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A Quebec road control officer stops traffic heading into the province on an inter-provincial bridge in Gatineau, Que., April 2, 2020.

Adrian Wyld/The Canadian Press

The move didn’t come in time for the long weekend, but next week the Quebec government will be lifting the checkpoints that prevented thousands of Ontario residents from going to their cottages in the Gatineau Hills or from undertaking other non-essential activities in the province.

The partial closing came into effect on April 1 as part of efforts to limit movements inside Quebec in response to the COVID-19 pandemic.

Since then, Gatineau police have intercepted more than 300,000 vehicles crossing on the five bridges that link the city to Ottawa, turning back about 13,000 vehicles. Another police service that covers much of the Gatineau Hills, run by the Collines regional authority, turned back 2,000 vehicles during the same period.

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Quebec residents received permission to go to their cottages starting last Monday. Frustrated cottages owners in Ontario called for the same rights as Quebec-based owners, pointing to the fact they pay property taxes in the province and promising to drive non-stop to their secondary residences.

The reopening of the Ottawa-Gatineau border was announced Friday afternoon and will take effect on Monday.

“This is huge relief,” said Chris Ault, an Ontario resident who started a petition that called for the lifting of the partial closing.

The fact that Quebec residents were still able to travel freely into Ottawa in recent weeks caused an “immense amount of frustration,” he added.

Ottawa Mayor Jim Watson said he never considered imposing restrictions on travellers from Quebec, calling the idea a “colossal waste" of police resources.

“It’s too bad it is not effective immediately," he said about the Quebec restrictions ending. "I’m not sure why they would wait until Monday at the end of a long weekend.”

At the Ontario provincial level, Premier Doug Ford said people should remain at home during the pandemic as a general rule.

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“We just recommend that people stay within their own province," he said on Friday. “I think all the premiers have agreed, let’s stay within our own boundaries right now.”

There have been 366 cases and 10 deaths linked to COVID-19 in the Outaouais region, which includes Gatineau and other municipalities, compared with 1,725 cases and 185 deaths in Ottawa. Municipalities in Quebec had been concerned that cottage owners would bring the novel coronavirus to isolated or rural communities, but also that a surge in their numbers could overwhelm food stores.

While 150,000 vehicles a day seamlessly crossed between Ottawa and Gatineau before the crisis, there is a long history of differing laws and rules on either side of the border either stymieing or fuelling the back and forth of area residents.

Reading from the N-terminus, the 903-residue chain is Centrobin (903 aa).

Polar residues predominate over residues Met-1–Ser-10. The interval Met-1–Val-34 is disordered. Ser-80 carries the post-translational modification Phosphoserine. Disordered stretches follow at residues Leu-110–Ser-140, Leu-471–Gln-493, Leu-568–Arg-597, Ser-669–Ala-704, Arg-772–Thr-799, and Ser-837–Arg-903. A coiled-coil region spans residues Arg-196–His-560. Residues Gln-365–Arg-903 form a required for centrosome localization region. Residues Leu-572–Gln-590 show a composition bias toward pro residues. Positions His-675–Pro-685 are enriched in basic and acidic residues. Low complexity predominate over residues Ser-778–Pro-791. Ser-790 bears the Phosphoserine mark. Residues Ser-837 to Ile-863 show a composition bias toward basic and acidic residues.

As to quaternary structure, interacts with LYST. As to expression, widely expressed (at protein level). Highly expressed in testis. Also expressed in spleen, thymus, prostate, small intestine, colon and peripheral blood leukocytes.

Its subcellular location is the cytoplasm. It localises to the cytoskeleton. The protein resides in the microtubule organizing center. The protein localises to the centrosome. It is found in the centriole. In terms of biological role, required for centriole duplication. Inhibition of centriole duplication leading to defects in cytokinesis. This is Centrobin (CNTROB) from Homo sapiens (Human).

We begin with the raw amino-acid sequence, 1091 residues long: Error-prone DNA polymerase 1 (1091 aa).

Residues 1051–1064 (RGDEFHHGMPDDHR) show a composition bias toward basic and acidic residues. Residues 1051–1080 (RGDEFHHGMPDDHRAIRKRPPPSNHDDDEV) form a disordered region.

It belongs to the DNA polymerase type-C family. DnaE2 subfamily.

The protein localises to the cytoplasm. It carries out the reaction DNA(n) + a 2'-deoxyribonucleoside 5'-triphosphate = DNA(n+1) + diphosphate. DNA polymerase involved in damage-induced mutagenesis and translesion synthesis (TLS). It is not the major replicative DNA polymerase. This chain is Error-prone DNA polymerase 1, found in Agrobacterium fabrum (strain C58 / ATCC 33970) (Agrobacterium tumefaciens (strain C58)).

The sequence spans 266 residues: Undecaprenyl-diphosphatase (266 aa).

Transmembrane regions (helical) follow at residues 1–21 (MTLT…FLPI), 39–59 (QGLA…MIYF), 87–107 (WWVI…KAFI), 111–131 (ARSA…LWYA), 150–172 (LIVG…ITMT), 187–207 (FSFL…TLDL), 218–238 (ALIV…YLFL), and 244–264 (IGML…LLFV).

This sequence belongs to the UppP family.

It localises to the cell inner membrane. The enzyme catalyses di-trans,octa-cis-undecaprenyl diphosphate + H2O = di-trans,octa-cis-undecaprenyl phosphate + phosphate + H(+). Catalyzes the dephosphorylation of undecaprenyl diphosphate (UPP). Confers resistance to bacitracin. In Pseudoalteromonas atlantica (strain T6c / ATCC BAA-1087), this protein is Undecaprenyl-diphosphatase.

For decades, looser alcohol and gaming laws attracted Ottawa residents to Hull (which merged with neighbouring Gatineau in 2002). Known for a while as “Little Chicago,” the city hosted jazz legends such as Louis Armstrong and Ella Fitzgerald in the 1950s to the delight of Ottawa concert-goers. Until drinking hours were synced with those in Ontario in the late 1990s, Hull’s swinging discotheques and nightclubs were full of Ontarians looking to party for an extra two hours.

Quebec residents, on the other hand, have long crossed into Ottawa to work, including in the construction industry, which is less regulated on the Ontario side. Ottawa hospitals are also a magnet for Quebeckers who are frustrated by the state of the health care services in their home province.

Gatineau Mayor Maxime Pedneaud-Jobin said the restriction on border crossings was not a political decision, but rather one determined by the province’s public health authorities. He added that in recent years, Ottawa and Gatineau have collaborated to strengthen their ties in areas where common-sense solutions were at hand, such as transit, economic development and tourism.

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“There are many things we can and should do together,” he said. “The reality is that we are two different cities in two different provinces with two different political systems. ... The key is to collaborate based on the concrete needs of our citizens.”

Mr. Watson said the decision to partly close the border during the pandemic will end up being a “small blip” in the relation between Ottawa and Gatineau.

Liberal MP Steven MacKinnon, who represents the riding of Gatineau in the House of Commons, argued that there should be continuing efforts to forge closer ties between the two regions.

“Citizens of this region view this as one city,” he said, pointing to activities related to work, family and recreation. “There are major economic opportunities that are lost to citizens all over the region from the lack of harmonization on the economic front and on the transportation front, among others, and I certainly hope that we can get to work on an agenda that brings this region closer together from a regulatory point of view.”

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